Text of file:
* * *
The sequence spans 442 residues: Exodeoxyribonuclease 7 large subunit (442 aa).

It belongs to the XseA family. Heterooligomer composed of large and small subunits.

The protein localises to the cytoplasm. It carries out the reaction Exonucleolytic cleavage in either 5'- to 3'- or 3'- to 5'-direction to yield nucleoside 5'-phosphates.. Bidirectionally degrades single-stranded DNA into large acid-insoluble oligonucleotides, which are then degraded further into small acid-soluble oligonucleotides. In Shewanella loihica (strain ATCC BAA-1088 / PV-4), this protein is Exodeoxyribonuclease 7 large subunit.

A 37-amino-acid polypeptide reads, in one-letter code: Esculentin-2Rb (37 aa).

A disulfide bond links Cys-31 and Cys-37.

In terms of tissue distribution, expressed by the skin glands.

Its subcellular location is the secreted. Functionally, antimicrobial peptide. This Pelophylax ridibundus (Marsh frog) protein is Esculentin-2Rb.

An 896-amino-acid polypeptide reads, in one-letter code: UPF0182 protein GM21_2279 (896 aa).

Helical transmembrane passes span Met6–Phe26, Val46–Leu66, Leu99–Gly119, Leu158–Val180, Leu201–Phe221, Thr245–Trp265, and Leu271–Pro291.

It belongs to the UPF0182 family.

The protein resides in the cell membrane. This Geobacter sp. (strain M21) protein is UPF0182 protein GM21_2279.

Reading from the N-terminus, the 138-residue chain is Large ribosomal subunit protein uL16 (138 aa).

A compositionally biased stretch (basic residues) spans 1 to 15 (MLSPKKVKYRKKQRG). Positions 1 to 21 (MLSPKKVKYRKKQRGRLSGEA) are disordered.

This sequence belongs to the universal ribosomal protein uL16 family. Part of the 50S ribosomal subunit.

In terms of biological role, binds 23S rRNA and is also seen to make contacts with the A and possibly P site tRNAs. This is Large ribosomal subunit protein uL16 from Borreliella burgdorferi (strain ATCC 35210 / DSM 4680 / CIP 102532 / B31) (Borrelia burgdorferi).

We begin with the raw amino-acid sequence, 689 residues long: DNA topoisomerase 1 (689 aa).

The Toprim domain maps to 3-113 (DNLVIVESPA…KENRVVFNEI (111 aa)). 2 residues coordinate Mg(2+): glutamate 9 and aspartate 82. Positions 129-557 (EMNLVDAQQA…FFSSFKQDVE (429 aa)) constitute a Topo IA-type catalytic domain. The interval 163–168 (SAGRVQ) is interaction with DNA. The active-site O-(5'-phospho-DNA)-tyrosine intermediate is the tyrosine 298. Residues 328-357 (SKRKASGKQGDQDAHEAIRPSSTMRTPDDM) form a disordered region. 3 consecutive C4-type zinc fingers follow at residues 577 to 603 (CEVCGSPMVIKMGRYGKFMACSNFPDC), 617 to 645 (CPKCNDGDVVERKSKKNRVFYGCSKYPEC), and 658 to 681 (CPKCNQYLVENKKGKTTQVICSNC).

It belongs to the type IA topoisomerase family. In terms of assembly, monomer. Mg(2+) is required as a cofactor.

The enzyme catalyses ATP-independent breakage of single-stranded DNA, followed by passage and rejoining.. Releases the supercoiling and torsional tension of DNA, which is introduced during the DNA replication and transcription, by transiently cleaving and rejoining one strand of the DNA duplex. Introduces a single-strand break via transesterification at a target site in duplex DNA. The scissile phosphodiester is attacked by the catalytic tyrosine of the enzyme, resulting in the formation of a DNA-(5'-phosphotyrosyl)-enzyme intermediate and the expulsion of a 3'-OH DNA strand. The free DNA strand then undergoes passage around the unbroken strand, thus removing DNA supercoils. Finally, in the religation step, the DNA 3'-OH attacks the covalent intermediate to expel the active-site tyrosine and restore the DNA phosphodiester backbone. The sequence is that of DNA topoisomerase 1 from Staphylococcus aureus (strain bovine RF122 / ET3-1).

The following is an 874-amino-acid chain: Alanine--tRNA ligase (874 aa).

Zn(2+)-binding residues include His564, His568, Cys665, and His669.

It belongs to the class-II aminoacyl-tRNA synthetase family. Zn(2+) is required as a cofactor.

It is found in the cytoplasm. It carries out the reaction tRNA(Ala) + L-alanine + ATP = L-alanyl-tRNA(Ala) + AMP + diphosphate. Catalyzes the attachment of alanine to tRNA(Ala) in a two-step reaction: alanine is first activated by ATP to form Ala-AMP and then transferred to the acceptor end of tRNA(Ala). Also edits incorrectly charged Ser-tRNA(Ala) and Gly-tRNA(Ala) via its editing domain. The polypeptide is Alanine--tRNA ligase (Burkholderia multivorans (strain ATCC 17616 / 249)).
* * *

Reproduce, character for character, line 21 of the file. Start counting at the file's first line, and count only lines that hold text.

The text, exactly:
Zn(2+)-binding residues include His564, His568, Cys665, and His669.